September 2011 Newsletter

Casting Off

By Gary A. White, President, P’Chelle International

A Most Unusual Trade Mission

[caption id="attachment_266" align="alignright" width="265"]Our_Al_Boat_Trade_Mission_friends LEFT TO RIGHT: ANGELA TURRIN (MADRID, SPAIN), FELIX HAPPE (FRANKFURT, GERMANY), KAREL VANTOMME (BRUSSELS, BELGIUM) AND BERRIN ERTURK (IZMIR, TURKEY)[/caption]

Trade missions come and trade missions go. Some are very successful, some just okay and some, well, probably best forgotten. Most trade missions are cast in a very predictable mold, held in big cities, featuring big city amenities and city fathers (and mothers) wearing their best and reciting the appropriate words to welcome guests from the other side of some large body of water. Everyone is businesslike and formal (stuffy comes to mind). But, I just experienced a most unusual trade mission that broke that predictable mold, in fact shattered it into microscopic pieces.

On September 7th, 8th and 9th, 2011 four European U.S. Commercial Service Trade Specialists visited rural Lewiston, Idaho and Clarkston, Washington to begin a business relationship with participants in the Snake River Boat Builders Export Program. Like any good story, the characters in this one are amazing: Karel Vantomme (Brussels, Belgium), Felix Happe (Frankfurt, Germany), Angela Turrin (Madrid, Spain) and Berrin Erturk (Izmir, Turkey). I have never met a better group. I would like to say they have been dreaming about visiting the Valley since they were little tikes. The truth is, they had never heard of the Valley and it’s amazing welded-aluminum jet boat industry until a few short months ago. Today, they are believers, preaching the word about these amazing boats and their potential in Europe.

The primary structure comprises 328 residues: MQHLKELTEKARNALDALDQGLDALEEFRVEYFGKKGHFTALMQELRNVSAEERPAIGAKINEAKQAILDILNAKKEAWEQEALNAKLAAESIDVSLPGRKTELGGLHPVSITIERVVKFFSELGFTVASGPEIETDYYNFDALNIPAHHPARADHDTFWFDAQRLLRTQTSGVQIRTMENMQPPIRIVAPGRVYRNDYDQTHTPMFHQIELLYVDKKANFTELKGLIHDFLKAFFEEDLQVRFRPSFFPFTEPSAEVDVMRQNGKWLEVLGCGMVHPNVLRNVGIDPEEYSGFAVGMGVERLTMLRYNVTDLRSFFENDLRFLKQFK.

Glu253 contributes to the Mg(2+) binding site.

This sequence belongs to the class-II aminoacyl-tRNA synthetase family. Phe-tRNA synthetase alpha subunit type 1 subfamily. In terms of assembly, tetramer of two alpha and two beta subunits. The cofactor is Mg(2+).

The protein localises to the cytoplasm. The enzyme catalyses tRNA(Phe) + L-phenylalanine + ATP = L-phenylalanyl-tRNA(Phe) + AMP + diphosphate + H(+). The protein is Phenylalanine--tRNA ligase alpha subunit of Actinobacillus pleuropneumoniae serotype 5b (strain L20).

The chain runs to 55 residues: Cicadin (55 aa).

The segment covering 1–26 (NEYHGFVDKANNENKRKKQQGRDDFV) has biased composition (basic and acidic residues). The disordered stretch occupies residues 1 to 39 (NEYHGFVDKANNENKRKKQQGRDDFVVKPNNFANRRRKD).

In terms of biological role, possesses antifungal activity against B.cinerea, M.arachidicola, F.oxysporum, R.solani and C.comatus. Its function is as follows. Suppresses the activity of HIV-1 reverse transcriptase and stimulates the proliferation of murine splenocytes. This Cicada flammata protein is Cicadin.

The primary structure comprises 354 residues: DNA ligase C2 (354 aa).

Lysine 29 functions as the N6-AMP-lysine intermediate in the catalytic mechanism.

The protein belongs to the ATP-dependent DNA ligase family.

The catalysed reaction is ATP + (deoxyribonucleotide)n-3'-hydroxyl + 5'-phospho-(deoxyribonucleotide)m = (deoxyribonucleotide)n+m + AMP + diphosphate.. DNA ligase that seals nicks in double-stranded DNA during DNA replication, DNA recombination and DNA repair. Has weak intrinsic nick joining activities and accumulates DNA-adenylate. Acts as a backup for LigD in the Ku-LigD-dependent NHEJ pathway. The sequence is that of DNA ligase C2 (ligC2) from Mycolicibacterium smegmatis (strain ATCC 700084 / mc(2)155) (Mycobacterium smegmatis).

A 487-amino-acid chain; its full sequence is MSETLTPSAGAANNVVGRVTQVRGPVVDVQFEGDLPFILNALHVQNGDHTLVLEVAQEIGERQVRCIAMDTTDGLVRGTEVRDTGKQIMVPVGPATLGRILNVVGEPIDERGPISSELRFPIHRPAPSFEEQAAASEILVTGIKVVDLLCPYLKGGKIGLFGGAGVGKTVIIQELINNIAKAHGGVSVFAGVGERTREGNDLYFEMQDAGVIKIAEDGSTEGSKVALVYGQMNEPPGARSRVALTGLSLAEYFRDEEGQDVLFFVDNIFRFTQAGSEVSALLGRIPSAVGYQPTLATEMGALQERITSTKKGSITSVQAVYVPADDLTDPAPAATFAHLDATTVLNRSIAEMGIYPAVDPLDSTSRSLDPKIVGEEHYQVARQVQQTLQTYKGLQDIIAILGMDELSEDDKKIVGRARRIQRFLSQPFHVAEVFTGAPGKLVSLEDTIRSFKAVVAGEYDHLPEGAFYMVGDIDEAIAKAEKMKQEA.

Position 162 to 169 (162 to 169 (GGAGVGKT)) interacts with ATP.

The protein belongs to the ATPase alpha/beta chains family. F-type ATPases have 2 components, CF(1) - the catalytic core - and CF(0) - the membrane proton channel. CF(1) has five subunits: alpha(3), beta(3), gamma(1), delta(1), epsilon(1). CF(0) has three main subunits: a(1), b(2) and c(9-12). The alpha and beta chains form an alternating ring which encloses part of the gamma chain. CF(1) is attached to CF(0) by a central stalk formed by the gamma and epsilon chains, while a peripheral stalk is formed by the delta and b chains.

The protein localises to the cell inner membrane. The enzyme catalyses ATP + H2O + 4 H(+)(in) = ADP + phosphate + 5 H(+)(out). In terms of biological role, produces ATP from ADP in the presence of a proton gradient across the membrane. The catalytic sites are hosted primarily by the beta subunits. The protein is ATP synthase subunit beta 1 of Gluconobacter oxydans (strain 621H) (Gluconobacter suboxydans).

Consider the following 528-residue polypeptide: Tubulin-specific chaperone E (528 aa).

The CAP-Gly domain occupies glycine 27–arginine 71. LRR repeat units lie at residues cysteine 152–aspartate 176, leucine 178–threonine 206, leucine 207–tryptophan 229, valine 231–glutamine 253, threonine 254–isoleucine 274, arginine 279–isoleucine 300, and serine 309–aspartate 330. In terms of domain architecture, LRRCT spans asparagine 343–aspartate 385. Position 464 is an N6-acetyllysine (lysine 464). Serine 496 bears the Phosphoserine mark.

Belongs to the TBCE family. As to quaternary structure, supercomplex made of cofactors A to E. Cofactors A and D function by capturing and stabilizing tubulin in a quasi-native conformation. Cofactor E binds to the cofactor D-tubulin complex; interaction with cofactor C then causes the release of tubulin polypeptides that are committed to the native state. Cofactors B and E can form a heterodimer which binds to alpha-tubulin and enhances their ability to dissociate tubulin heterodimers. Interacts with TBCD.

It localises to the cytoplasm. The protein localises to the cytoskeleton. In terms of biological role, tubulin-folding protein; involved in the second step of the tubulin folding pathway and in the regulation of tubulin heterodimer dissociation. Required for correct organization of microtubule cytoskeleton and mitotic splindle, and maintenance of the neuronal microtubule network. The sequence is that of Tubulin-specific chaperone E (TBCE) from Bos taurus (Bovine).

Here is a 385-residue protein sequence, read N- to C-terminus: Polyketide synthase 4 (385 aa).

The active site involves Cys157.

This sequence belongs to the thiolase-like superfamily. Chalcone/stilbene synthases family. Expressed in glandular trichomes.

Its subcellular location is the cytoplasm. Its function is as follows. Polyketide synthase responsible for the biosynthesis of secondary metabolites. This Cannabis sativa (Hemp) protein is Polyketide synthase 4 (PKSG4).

[caption id="attachment_267" align="alignleft" width="265"]boat_inspection LEFT TO RIGHT: FELIX HAPPE (FRANKFURT, GERMANY), KAREL VANTOMME (BRUSSELS, BELGIUM), BERRIN ERTURK (IZMIR, TURKEY), ANGELA TURRIN (MADRID, SPAIN) AND JOE SILKOWSKI (PHANTOM MIL/PRO)[/caption]

The first two days were spent visiting the boat factories, seeing product being manufactured and networking with company management. On the third day, well, things loosened up a bit. It was time to see the boats in action! This, of course, necessitated a reconnaissance trip in a helicopter to “scope out the territory”, followed by a jet boat trip up two historic rivers, the Snake and Salmon (the River of No Return….fortunately, we did) to explore the incredible Hells Canyon.

Yes, jet boats on white water, amazing weather and wildlife seldom seen outside of a big city zoo. I want to thank the Lewis Clark Valley Chamber of Commerce for the incredible weather and the Hells Canyon Visitor Bureau for arranging the logistics (including a delectable picnic lunch and a herd of Big Horn Mountain Sheep grazing along the river bank……not sure how they arranged this, but good job).

The Hells Canyon trip was followed by attendance at the Lewiston Round-up. You got it buck-a-roo, a real slice of Americana; cowboys, cowgirls, wild bulls and crazy horses. What’s a trade mission in the U.S. without a rodeo? The trade mission was a major piece of the Snake River Boat Builders Export Program 2011, combined with CE Mark consulting and certification, all geared toward exhibiting in the second annual Snake River Boats Pavilion at boot Düsseldorf, January, 2012 in Düsseldorf, Germany. Each of the visiting Trade Specialists, recruited by Janet Bauermeister, U.S. Commercial Service/Spokane, is tasked with recruiting a minimum of six boat importing companies from their respective countries to boot Düsseldorf 2012.

[caption id="attachment_268" align="alignright" width="265"]friends_on_a_trade_mission LEFT TO RIGHT: BERRIN ERTURK (IZMIR, TURKEY), KAREL VANTOMME (BRUSSELS, BELGIUM), ANGELA TURRIN (MADRID, SPAIN) AND FELIX HAPPE (FRANKFURT, GERMANY)[/caption]

Two amazing communities whose warmth and hospitality cannot be matched, four great European Trade Specialists (and now friends) who were delightful to work with and eight welded-aluminum jet boat manufacturers on the brink of European export success add up to a most unusual trade mission.